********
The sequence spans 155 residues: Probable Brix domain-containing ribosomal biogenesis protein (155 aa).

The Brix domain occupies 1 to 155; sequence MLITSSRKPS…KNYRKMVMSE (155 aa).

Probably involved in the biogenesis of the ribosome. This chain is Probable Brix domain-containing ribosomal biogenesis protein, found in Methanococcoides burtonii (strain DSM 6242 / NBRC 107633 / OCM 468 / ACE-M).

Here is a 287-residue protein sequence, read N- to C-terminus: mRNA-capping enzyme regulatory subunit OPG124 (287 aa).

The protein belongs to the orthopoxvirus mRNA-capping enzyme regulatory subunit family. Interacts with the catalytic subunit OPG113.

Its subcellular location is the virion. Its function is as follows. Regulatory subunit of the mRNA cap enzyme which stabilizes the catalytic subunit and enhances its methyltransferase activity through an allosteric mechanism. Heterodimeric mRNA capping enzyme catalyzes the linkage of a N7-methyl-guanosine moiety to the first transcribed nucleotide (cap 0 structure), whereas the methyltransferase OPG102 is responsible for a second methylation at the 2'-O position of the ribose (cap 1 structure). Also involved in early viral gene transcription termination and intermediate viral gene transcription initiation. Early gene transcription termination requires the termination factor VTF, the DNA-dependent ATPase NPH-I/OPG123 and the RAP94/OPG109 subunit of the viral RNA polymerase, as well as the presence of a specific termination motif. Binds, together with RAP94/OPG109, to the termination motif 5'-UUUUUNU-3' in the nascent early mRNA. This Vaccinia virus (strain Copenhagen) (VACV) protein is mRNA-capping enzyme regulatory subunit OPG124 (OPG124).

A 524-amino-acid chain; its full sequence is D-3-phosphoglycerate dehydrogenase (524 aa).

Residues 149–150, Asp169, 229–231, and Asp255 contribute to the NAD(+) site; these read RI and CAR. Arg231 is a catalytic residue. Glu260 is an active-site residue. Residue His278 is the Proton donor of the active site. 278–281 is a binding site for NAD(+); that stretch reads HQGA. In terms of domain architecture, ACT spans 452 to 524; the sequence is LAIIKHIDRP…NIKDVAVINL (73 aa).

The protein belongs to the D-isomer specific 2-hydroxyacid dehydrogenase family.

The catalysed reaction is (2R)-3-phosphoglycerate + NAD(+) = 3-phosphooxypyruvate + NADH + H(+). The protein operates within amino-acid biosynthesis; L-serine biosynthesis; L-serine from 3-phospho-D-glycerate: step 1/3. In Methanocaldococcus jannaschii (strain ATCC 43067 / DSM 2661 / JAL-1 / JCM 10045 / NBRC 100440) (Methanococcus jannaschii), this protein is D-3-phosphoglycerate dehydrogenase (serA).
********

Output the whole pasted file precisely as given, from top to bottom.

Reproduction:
The sequence spans 155 residues: Probable Brix domain-containing ribosomal biogenesis protein (155 aa).

The Brix domain occupies 1 to 155; sequence MLITSSRKPS…KNYRKMVMSE (155 aa).

Probably involved in the biogenesis of the ribosome. This chain is Probable Brix domain-containing ribosomal biogenesis protein, found in Methanococcoides burtonii (strain DSM 6242 / NBRC 107633 / OCM 468 / ACE-M).

Here is a 287-residue protein sequence, read N- to C-terminus: mRNA-capping enzyme regulatory subunit OPG124 (287 aa).

The protein belongs to the orthopoxvirus mRNA-capping enzyme regulatory subunit family. Interacts with the catalytic subunit OPG113.

Its subcellular location is the virion. Its function is as follows. Regulatory subunit of the mRNA cap enzyme which stabilizes the catalytic subunit and enhances its methyltransferase activity through an allosteric mechanism. Heterodimeric mRNA capping enzyme catalyzes the linkage of a N7-methyl-guanosine moiety to the first transcribed nucleotide (cap 0 structure), whereas the methyltransferase OPG102 is responsible for a second methylation at the 2'-O position of the ribose (cap 1 structure). Also involved in early viral gene transcription termination and intermediate viral gene transcription initiation. Early gene transcription termination requires the termination factor VTF, the DNA-dependent ATPase NPH-I/OPG123 and the RAP94/OPG109 subunit of the viral RNA polymerase, as well as the presence of a specific termination motif. Binds, together with RAP94/OPG109, to the termination motif 5'-UUUUUNU-3' in the nascent early mRNA. This Vaccinia virus (strain Copenhagen) (VACV) protein is mRNA-capping enzyme regulatory subunit OPG124 (OPG124).

A 524-amino-acid chain; its full sequence is D-3-phosphoglycerate dehydrogenase (524 aa).

Residues 149–150, Asp169, 229–231, and Asp255 contribute to the NAD(+) site; these read RI and CAR. Arg231 is a catalytic residue. Glu260 is an active-site residue. Residue His278 is the Proton donor of the active site. 278–281 is a binding site for NAD(+); that stretch reads HQGA. In terms of domain architecture, ACT spans 452 to 524; the sequence is LAIIKHIDRP…NIKDVAVINL (73 aa).

The protein belongs to the D-isomer specific 2-hydroxyacid dehydrogenase family.

The catalysed reaction is (2R)-3-phosphoglycerate + NAD(+) = 3-phosphooxypyruvate + NADH + H(+). The protein operates within amino-acid biosynthesis; L-serine biosynthesis; L-serine from 3-phospho-D-glycerate: step 1/3. In Methanocaldococcus jannaschii (strain ATCC 43067 / DSM 2661 / JAL-1 / JCM 10045 / NBRC 100440) (Methanococcus jannaschii), this protein is D-3-phosphoglycerate dehydrogenase (serA).